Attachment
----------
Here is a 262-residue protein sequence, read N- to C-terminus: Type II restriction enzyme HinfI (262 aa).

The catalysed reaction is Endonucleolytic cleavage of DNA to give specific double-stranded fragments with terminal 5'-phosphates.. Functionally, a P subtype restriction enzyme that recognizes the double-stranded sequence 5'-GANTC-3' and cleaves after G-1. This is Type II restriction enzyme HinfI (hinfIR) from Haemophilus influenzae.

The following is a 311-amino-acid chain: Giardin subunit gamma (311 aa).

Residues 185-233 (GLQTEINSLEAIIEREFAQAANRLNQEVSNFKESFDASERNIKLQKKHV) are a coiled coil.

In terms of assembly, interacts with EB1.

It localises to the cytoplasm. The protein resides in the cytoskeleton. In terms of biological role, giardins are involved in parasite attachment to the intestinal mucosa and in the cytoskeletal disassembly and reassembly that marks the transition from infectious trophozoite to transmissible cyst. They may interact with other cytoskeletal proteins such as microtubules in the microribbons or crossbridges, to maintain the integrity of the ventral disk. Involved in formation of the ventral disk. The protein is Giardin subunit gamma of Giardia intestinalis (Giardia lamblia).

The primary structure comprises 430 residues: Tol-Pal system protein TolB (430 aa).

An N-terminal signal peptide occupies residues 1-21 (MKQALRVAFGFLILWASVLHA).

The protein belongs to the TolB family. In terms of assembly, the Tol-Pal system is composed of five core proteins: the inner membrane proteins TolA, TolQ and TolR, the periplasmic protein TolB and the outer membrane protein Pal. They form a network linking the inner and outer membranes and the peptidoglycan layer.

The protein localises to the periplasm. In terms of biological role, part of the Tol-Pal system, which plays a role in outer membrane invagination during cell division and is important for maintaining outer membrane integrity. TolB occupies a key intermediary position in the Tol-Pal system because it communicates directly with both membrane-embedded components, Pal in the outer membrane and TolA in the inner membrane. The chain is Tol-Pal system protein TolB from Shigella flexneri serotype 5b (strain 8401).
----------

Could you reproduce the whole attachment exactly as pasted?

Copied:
Here is a 262-residue protein sequence, read N- to C-terminus: Type II restriction enzyme HinfI (262 aa).

The catalysed reaction is Endonucleolytic cleavage of DNA to give specific double-stranded fragments with terminal 5'-phosphates.. Functionally, a P subtype restriction enzyme that recognizes the double-stranded sequence 5'-GANTC-3' and cleaves after G-1. This is Type II restriction enzyme HinfI (hinfIR) from Haemophilus influenzae.

The following is a 311-amino-acid chain: Giardin subunit gamma (311 aa).

Residues 185-233 (GLQTEINSLEAIIEREFAQAANRLNQEVSNFKESFDASERNIKLQKKHV) are a coiled coil.

In terms of assembly, interacts with EB1.

It localises to the cytoplasm. The protein resides in the cytoskeleton. In terms of biological role, giardins are involved in parasite attachment to the intestinal mucosa and in the cytoskeletal disassembly and reassembly that marks the transition from infectious trophozoite to transmissible cyst. They may interact with other cytoskeletal proteins such as microtubules in the microribbons or crossbridges, to maintain the integrity of the ventral disk. Involved in formation of the ventral disk. The protein is Giardin subunit gamma of Giardia intestinalis (Giardia lamblia).

The primary structure comprises 430 residues: Tol-Pal system protein TolB (430 aa).

An N-terminal signal peptide occupies residues 1-21 (MKQALRVAFGFLILWASVLHA).

The protein belongs to the TolB family. In terms of assembly, the Tol-Pal system is composed of five core proteins: the inner membrane proteins TolA, TolQ and TolR, the periplasmic protein TolB and the outer membrane protein Pal. They form a network linking the inner and outer membranes and the peptidoglycan layer.

The protein localises to the periplasm. In terms of biological role, part of the Tol-Pal system, which plays a role in outer membrane invagination during cell division and is important for maintaining outer membrane integrity. TolB occupies a key intermediary position in the Tol-Pal system because it communicates directly with both membrane-embedded components, Pal in the outer membrane and TolA in the inner membrane. The chain is Tol-Pal system protein TolB from Shigella flexneri serotype 5b (strain 8401).